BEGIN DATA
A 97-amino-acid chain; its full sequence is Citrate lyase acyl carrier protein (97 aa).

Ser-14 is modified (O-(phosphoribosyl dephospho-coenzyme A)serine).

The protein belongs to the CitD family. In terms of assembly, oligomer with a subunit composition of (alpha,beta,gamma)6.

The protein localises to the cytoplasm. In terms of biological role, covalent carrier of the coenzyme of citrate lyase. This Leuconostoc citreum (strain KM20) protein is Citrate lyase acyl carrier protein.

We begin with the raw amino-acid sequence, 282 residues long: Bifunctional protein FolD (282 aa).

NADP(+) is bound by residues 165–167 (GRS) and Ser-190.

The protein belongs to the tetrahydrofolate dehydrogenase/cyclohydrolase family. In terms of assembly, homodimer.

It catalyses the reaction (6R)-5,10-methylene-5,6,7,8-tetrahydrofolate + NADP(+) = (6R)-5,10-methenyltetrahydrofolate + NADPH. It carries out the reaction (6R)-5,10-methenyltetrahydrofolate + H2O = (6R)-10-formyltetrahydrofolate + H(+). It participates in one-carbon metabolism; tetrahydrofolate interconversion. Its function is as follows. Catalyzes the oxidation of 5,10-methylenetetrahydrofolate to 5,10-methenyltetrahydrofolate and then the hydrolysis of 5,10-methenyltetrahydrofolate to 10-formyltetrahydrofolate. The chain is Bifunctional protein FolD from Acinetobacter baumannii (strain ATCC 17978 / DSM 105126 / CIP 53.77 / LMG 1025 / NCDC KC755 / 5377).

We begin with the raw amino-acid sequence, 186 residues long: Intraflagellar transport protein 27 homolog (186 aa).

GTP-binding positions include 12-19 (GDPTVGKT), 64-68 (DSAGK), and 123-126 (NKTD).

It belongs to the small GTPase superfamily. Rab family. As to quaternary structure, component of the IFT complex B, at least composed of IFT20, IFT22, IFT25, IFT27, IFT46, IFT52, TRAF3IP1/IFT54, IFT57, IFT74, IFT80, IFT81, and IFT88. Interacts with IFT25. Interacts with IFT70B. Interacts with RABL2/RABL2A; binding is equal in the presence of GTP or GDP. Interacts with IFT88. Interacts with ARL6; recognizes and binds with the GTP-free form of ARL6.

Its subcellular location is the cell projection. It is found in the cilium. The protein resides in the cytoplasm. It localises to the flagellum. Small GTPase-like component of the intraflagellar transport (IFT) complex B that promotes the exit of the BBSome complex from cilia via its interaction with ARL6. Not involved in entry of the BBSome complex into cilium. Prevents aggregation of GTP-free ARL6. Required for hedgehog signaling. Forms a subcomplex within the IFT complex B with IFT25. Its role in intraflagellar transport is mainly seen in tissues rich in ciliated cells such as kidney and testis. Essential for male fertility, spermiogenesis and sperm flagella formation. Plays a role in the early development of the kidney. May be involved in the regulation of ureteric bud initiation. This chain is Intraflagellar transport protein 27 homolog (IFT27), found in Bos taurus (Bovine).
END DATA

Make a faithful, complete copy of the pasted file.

A 97-amino-acid chain; its full sequence is Citrate lyase acyl carrier protein (97 aa).

Ser-14 is modified (O-(phosphoribosyl dephospho-coenzyme A)serine).

The protein belongs to the CitD family. In terms of assembly, oligomer with a subunit composition of (alpha,beta,gamma)6.

The protein localises to the cytoplasm. In terms of biological role, covalent carrier of the coenzyme of citrate lyase. This Leuconostoc citreum (strain KM20) protein is Citrate lyase acyl carrier protein.

We begin with the raw amino-acid sequence, 282 residues long: Bifunctional protein FolD (282 aa).

NADP(+) is bound by residues 165–167 (GRS) and Ser-190.

The protein belongs to the tetrahydrofolate dehydrogenase/cyclohydrolase family. In terms of assembly, homodimer.

It catalyses the reaction (6R)-5,10-methylene-5,6,7,8-tetrahydrofolate + NADP(+) = (6R)-5,10-methenyltetrahydrofolate + NADPH. It carries out the reaction (6R)-5,10-methenyltetrahydrofolate + H2O = (6R)-10-formyltetrahydrofolate + H(+). It participates in one-carbon metabolism; tetrahydrofolate interconversion. Its function is as follows. Catalyzes the oxidation of 5,10-methylenetetrahydrofolate to 5,10-methenyltetrahydrofolate and then the hydrolysis of 5,10-methenyltetrahydrofolate to 10-formyltetrahydrofolate. The chain is Bifunctional protein FolD from Acinetobacter baumannii (strain ATCC 17978 / DSM 105126 / CIP 53.77 / LMG 1025 / NCDC KC755 / 5377).

We begin with the raw amino-acid sequence, 186 residues long: Intraflagellar transport protein 27 homolog (186 aa).

GTP-binding positions include 12-19 (GDPTVGKT), 64-68 (DSAGK), and 123-126 (NKTD).

It belongs to the small GTPase superfamily. Rab family. As to quaternary structure, component of the IFT complex B, at least composed of IFT20, IFT22, IFT25, IFT27, IFT46, IFT52, TRAF3IP1/IFT54, IFT57, IFT74, IFT80, IFT81, and IFT88. Interacts with IFT25. Interacts with IFT70B. Interacts with RABL2/RABL2A; binding is equal in the presence of GTP or GDP. Interacts with IFT88. Interacts with ARL6; recognizes and binds with the GTP-free form of ARL6.

Its subcellular location is the cell projection. It is found in the cilium. The protein resides in the cytoplasm. It localises to the flagellum. Small GTPase-like component of the intraflagellar transport (IFT) complex B that promotes the exit of the BBSome complex from cilia via its interaction with ARL6. Not involved in entry of the BBSome complex into cilium. Prevents aggregation of GTP-free ARL6. Required for hedgehog signaling. Forms a subcomplex within the IFT complex B with IFT25. Its role in intraflagellar transport is mainly seen in tissues rich in ciliated cells such as kidney and testis. Essential for male fertility, spermiogenesis and sperm flagella formation. Plays a role in the early development of the kidney. May be involved in the regulation of ureteric bud initiation. This chain is Intraflagellar transport protein 27 homolog (IFT27), found in Bos taurus (Bovine).